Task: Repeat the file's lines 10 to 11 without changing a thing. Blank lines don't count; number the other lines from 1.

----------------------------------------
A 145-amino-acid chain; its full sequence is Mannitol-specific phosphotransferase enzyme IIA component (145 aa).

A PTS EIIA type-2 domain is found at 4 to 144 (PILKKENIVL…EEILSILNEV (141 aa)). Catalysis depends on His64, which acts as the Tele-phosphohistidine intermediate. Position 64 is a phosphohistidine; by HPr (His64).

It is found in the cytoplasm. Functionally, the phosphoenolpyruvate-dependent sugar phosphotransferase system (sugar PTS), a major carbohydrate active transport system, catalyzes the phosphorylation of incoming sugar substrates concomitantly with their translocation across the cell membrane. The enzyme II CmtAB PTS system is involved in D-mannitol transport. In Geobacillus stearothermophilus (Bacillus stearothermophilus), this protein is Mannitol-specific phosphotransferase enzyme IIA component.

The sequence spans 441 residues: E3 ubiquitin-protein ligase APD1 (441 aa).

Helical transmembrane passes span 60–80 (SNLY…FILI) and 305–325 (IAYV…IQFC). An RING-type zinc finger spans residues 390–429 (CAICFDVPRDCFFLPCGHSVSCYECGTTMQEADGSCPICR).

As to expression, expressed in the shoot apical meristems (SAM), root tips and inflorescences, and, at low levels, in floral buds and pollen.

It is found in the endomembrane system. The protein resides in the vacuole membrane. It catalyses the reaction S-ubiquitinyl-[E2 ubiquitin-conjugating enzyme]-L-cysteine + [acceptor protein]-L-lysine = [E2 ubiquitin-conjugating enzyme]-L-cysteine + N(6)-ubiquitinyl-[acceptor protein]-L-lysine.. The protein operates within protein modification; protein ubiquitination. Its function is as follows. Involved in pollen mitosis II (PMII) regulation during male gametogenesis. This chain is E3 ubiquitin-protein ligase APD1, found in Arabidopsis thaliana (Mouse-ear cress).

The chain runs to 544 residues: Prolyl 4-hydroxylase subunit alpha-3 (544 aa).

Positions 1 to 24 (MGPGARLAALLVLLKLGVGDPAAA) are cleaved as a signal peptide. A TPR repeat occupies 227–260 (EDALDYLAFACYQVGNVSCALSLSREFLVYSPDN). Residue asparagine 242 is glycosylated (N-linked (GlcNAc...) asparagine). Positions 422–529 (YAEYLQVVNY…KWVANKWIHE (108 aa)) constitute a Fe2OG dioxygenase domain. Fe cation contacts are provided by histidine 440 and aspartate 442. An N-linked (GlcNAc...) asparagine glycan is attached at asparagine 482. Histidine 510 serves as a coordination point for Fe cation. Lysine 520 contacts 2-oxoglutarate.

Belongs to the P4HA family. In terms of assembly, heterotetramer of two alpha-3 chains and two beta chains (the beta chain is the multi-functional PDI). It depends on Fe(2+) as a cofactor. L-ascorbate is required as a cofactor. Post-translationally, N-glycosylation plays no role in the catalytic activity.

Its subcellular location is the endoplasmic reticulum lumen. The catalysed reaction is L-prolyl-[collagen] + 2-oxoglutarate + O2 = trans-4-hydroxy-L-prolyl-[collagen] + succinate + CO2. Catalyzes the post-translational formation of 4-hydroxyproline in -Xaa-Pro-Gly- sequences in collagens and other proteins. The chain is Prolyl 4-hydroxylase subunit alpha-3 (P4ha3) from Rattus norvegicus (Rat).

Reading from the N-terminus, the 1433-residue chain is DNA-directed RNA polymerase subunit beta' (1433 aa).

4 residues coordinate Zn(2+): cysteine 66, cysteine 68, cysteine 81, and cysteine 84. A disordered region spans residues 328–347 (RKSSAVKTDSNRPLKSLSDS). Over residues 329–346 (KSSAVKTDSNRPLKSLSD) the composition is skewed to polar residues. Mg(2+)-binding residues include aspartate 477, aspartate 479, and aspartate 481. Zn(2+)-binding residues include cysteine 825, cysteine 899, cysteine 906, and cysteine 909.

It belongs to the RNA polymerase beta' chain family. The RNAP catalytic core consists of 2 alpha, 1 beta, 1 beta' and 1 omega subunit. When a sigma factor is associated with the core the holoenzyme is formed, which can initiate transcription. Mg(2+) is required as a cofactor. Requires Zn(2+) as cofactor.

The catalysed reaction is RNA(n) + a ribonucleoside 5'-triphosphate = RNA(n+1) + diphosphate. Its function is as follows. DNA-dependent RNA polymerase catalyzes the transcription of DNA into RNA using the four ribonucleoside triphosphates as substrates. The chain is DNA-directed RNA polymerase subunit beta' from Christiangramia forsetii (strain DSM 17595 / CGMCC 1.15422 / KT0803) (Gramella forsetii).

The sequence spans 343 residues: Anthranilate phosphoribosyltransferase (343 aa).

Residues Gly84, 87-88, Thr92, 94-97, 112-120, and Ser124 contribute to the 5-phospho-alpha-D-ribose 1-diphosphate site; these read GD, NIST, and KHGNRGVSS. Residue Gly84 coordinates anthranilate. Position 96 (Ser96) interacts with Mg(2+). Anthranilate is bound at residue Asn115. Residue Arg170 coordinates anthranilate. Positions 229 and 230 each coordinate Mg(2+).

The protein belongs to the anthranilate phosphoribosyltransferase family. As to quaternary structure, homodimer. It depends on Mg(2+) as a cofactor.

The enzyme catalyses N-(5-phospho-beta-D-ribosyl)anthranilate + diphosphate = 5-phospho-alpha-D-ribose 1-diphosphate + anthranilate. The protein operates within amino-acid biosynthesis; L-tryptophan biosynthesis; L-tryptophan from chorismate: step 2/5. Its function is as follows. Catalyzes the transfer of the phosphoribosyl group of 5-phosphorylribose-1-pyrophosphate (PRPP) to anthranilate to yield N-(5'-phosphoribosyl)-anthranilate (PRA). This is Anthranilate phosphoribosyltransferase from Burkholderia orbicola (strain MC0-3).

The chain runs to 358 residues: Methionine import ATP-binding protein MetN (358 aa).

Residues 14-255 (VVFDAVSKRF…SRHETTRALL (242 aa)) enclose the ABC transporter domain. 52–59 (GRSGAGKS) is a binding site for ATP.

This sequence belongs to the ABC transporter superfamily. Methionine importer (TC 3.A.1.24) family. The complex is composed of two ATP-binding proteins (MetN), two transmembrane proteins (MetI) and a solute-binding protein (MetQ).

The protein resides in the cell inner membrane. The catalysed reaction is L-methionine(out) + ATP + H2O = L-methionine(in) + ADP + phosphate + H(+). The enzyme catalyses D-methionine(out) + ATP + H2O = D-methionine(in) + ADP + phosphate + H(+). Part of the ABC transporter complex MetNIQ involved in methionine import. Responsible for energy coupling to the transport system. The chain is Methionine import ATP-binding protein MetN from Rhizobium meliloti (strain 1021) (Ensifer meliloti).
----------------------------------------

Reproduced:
Belongs to the P4HA family. In terms of assembly, heterotetramer of two alpha-3 chains and two beta chains (the beta chain is the multi-functional PDI). It depends on Fe(2+) as a cofactor. L-ascorbate is required as a cofactor. Post-translationally, N-glycosylation plays no role in the catalytic activity.

Its subcellular location is the endoplasmic reticulum lumen. The catalysed reaction is L-prolyl-[collagen] + 2-oxoglutarate + O2 = trans-4-hydroxy-L-prolyl-[collagen] + succinate + CO2. Catalyzes the post-translational formation of 4-hydroxyproline in -Xaa-Pro-Gly- sequences in collagens and other proteins. The chain is Prolyl 4-hydroxylase subunit alpha-3 (P4ha3) from Rattus norvegicus (Rat).